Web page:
However, giving Gaddafi what amounts to immunity would be a complex process. The only legal immunity for an ICC warrant is a UN security council resolution which can suspend a warrant from The Hague, but such a move would be highly controversial politically, not least because the ICC statue mandates that the resolution would need to be revisited every 12 months. Politically, immunity would go down badly in rebel-held parts of Libya, where the torture, killings and destruction have caused deep wounds.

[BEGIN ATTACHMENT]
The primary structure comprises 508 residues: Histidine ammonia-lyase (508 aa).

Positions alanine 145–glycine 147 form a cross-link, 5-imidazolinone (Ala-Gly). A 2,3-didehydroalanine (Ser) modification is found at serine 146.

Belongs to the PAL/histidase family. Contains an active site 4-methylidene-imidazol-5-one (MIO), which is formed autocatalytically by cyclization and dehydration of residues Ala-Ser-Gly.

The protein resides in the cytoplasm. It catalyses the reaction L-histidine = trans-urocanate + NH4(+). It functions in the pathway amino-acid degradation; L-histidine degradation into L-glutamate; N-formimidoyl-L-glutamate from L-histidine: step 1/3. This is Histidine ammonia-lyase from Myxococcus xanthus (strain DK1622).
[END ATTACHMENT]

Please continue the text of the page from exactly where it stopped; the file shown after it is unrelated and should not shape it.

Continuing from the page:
The Libyan people aren't exactly smitten with the idea of Qaddafi staying in Libya. "It's too late for such a thing. Maybe if this deal [suggested by Hague] was made at the beginning, when Gaddafi had killed only 10 people, maybe we could forgive him. But now, after this war, he killed a lot of people, it can't be forgiven that easy," a Misrata resident told The Guardian. When details from the war crimes investigation were first leaked, it was revealed that Qaddafi gave the order that "Misrata be obliterated and the "blue sea turned red" with the blood of the inhabitants."